Bumping elbows at CFO's Long Christmas DinnerReview
As the holidays come charging in this time of year as they always do, some of us lucky ones are reminded of our forever dysfunctional families and their baggage (literal and figurative). The Long Christmas Dinner holds no exception for troubled families with its dramatic one-act plotline. I was treated to an evening overflowing with emotion and a winding story by the Fringe Opera Company’s production of The Long Christmas Dinner at the Chopin Theatre.
The first act treated the audience to a series of “parlor songs” from the singers, evoking an environment of Christmas Eve in a 1930’s parlor. Each song was punctually different, from the chuckle-inducing “Refrigerator 1957” by Ralph Vaughan Williams sung by mezzo-soprano Naomi Brigell, to the emotional “Sleep” by Ivor Gurney sung by tenor Jonathan Zeng. Another noteworthy performance was the mesmerizing Anatoliy Torchinksiy at the piano for his performance of “Ballad Op 10 No. 1” by Johannes Brahms.
The organization was an effective way to ease an audience into perhaps a new experience for some. It was almost a familiar christmas playlist, with a collection of talented artists. My partner and I enjoyed ourselves during intermission debating which song was our favorite in Chopin’s saloon-like waiting area.
As the second act began and I diligently avoided walking on the winding stage to get to my seat, The Long Christmas Dinner commenced. The “alternative” opera company made effective use of Chopin Theatre’s intimate downstairs performance area. The stage included a winding spiral catwalk around the audience, who were sitting along different sections of each stage avenue. This setup allowed for an extremely intimate production for the audience, with some of the artists singing quite literally right in front of you.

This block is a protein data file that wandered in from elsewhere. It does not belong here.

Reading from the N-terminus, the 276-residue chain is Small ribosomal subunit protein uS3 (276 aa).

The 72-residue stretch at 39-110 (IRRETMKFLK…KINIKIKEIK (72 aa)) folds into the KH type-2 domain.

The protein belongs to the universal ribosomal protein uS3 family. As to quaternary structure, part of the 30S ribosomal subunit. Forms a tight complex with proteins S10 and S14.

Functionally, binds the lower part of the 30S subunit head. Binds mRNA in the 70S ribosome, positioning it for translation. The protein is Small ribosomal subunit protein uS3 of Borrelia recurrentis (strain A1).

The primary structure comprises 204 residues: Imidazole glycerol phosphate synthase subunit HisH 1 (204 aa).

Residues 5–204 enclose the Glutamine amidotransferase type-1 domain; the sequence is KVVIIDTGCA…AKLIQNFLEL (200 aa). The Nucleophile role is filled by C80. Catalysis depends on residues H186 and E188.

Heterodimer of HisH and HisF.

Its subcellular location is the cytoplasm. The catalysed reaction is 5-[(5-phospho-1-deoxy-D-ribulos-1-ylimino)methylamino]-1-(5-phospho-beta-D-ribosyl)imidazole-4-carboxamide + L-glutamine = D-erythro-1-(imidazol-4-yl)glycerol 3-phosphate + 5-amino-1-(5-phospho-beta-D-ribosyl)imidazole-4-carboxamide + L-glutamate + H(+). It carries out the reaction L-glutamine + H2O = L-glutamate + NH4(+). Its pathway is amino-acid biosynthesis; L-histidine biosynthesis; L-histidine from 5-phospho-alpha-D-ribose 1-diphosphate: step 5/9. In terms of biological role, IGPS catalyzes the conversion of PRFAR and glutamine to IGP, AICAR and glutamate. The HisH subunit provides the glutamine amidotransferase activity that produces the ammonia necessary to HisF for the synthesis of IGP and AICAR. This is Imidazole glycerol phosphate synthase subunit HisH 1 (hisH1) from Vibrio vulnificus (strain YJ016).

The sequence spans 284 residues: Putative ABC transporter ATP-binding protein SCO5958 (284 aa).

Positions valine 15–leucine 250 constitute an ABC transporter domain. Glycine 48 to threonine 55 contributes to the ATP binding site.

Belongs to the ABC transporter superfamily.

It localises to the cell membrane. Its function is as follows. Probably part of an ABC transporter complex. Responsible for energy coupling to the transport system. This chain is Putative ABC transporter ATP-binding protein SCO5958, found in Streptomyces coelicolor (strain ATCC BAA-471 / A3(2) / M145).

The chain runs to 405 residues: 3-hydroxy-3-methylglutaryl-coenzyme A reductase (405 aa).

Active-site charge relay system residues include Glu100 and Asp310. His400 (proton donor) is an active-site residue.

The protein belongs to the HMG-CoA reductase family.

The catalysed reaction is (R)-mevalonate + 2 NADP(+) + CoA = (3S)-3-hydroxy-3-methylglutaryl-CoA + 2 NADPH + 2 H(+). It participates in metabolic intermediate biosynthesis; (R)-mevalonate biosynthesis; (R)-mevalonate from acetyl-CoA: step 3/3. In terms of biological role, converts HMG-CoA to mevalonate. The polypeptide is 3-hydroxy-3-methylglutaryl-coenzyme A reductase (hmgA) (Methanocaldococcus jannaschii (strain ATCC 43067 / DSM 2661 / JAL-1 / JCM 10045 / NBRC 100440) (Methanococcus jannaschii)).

While this stage direction always proves for an interesting site, it’s also inevitable for some audience members to lose sight and hearing of the singers. The artists did their best to direct their projection to everyone equally, but it couldn’t help change the fact that every mark inevitably had an obstructed view at some point.
The cast of the evening provided a delightful handful of talented singers, that when singing directly in front of you, one couldn’t escape the fantasy of having your own personal opera performance.
Our performance date featured Melissa Arning as the mother and cousin Ermengarde who opened and closed the production. The soprano commanded scenes, conjuring a mother pleading to keep her family together as she begins to watch it fall apart.
Soprano Jessie Lyons went hardly unnoticed as Lucia, who spent most of her time on the winding stage, alongside Jonathan Zeng as Charles, whose charisma and stunning tenor voice required the attention of all attending. The audience also couldn’t ignore Andrew Groble’s thunderous baritone voice that was a delight for the ears, with additional support from Naomi Brigell emotional performance of the slowly deteriorating Genevieve.
While the production budget was humbled to a Anotoliy Torchinskiy’s talent was captivating to watch throughout the entire performance.
Fringe Opera did right by casting singers who could carry such emotionally saturated scenes. The production is a definite “don’t miss” that you would be wonderful to bring a Christmas posse to or, as some of our characters prefer, celebrate alone.
With just 5 exclusive shows, the remaining performances are Nov. 29th and Dec 1st at the Chopin Theatre 1543 W Division St, Chicago, IL 60642.
For more information and tickets, go here!